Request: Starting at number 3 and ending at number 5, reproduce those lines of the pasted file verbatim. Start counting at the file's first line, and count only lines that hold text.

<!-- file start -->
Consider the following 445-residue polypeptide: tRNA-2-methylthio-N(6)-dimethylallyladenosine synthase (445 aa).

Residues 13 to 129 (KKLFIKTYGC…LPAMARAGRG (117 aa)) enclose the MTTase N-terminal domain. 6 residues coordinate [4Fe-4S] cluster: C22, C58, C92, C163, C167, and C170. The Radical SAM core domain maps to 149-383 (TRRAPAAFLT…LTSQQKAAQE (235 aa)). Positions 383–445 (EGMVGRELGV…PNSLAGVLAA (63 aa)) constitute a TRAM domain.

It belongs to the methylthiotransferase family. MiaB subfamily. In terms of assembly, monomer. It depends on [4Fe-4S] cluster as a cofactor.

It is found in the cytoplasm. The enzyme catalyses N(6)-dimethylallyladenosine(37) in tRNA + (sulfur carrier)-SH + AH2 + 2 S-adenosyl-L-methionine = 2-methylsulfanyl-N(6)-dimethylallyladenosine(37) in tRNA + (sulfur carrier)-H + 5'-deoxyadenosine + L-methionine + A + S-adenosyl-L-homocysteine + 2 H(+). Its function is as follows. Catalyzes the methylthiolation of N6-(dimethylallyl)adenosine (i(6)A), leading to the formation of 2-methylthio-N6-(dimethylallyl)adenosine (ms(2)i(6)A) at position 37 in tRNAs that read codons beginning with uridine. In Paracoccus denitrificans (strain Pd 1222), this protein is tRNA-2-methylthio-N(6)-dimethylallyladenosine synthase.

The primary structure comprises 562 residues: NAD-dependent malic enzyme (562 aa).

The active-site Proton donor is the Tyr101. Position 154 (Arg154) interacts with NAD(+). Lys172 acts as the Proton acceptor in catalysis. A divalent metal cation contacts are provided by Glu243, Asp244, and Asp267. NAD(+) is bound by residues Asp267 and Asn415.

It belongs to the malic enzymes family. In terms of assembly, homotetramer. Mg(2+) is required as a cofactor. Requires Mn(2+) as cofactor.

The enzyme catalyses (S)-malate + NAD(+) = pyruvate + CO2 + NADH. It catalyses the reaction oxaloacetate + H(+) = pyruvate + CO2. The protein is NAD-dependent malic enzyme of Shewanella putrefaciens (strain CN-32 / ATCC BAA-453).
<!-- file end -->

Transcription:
It belongs to the methylthiotransferase family. MiaB subfamily. In terms of assembly, monomer. It depends on [4Fe-4S] cluster as a cofactor.

It is found in the cytoplasm. The enzyme catalyses N(6)-dimethylallyladenosine(37) in tRNA + (sulfur carrier)-SH + AH2 + 2 S-adenosyl-L-methionine = 2-methylsulfanyl-N(6)-dimethylallyladenosine(37) in tRNA + (sulfur carrier)-H + 5'-deoxyadenosine + L-methionine + A + S-adenosyl-L-homocysteine + 2 H(+). Its function is as follows. Catalyzes the methylthiolation of N6-(dimethylallyl)adenosine (i(6)A), leading to the formation of 2-methylthio-N6-(dimethylallyl)adenosine (ms(2)i(6)A) at position 37 in tRNAs that read codons beginning with uridine. In Paracoccus denitrificans (strain Pd 1222), this protein is tRNA-2-methylthio-N(6)-dimethylallyladenosine synthase.

The primary structure comprises 562 residues: NAD-dependent malic enzyme (562 aa).